Counseling Career AdvancementCounseling Career AdvancementCounseling Career Advancement

Our society’s mental health needs continue to grow. In 2020, the National Council for Mental Wellbeing reported that more than half of behavioral health organizations were experiencing an increased demand for their services.

Fortunately, counselors stand at the forefront of efforts to help people strengthen their well-being. As the American Counseling Association explains, counselors assist individuals of all ages, families, and groups to achieve their goals — not only in mental health but also in other areas related to wellness, education, and careers.

Counseling can be a rewarding profession that offers the opportunity for advancement. But to prepare for career advancement in counseling, aspiring professionals must first build a solid base of education and experience. If you’re interested in the field, consider enrolling in a degree program in a related field, such as psychology, and learn more about the profession and how careers in counseling can progress.

A counselor meets with a client.

How to Start Advancing Your Career

To start on the counseling career path, you first need to build a strong educational base by earning a bachelor’s degree. Most states’ licensing boards will then require you to complete an advanced degree and fulfill other requirements to begin working as a licensed counselor. When you’ve acquired some experience in the profession, several options are available for career advancement.

Form an Educational Base

A bachelor’s degree with a liberal arts major is the first step on the counseling career path, according to the American Counseling Association.

Earning a Bachelor of Arts in Psychology online, for example, is a great way to start working toward a career in counseling. Through courses on topics such as social psychology, multicultural psychology, and human development, you can build your understanding of human behavior and position yourself for a counseling career. Working toward a degree in psychology also enables you to learn about critical thinking and the clinical components of behavior, both of which can enhance your future career in counseling.

Obtain Additional Credentials Required for a Career in Counseling

To work as a counselor, the American Counseling Association explains that individuals must typically earn an advanced degree (a master’s degree or doctorate) in a counseling program to gain state licensure. Examples of counseling programs demonstrate the wide array of counseling career options:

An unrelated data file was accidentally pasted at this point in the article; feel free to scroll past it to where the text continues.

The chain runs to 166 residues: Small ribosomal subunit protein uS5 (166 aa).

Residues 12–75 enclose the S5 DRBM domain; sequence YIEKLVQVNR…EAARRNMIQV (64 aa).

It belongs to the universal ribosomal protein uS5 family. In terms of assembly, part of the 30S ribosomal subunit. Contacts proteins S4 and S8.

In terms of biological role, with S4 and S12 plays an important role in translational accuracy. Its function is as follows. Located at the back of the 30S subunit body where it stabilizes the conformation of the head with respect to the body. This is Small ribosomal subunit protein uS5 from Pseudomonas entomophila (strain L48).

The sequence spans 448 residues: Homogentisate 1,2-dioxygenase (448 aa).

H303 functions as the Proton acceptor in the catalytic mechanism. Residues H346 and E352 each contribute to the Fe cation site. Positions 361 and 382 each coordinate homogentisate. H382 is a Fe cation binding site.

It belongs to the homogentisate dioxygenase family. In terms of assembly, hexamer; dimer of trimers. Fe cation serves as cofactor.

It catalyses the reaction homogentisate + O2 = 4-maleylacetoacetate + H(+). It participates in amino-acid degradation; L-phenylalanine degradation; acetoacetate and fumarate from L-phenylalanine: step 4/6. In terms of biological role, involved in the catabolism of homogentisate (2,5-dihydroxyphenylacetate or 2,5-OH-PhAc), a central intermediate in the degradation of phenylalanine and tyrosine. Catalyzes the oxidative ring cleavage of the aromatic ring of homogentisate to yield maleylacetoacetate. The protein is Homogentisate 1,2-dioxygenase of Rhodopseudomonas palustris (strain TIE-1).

• Addiction counseling
  • Career counseling
  • Clinical mental health counseling
  • Marriage, couples, and family counseling
  • School counseling
  • Student affairs and college counseling
  • Gerontological counseling

Most states’ counseling licensing boards also require that graduate students perform some type of practicum or internship and pass an exam to gain licensure.

In addition, certain types of counselors may want to obtain optional certifications to show their expertise. The National Board for Certified Counselors offers the National Certified Counselor (NCC) certification, as well as other certifications in mental health counseling, school counseling, and addiction counseling.

Advance on the Counseling Career Path

After building your credentials and obtaining experience, you have several options for counseling career advancement. As a 2020 report in Counseling Today noted, counselors can eventually:

  • Open private practices
  • Oversee clinics
  • Move into teaching
  • Conduct research
  • Move into administrative and management positions

With so many different options, finding what suits your preferences can be challenging. Counseling Today suggests finding a mentor, joining professional organizations, and asking for assistance from supervisors to help you focus on the career goals that are best for you.

The Skills That Support Career Advancement

To set yourself on the path to career advancement in counseling, it’s important to refine your skills in a number of areas.

Certain skills help counselors maintain relationships with their clients and increase the odds of positive client outcomes, according to For example: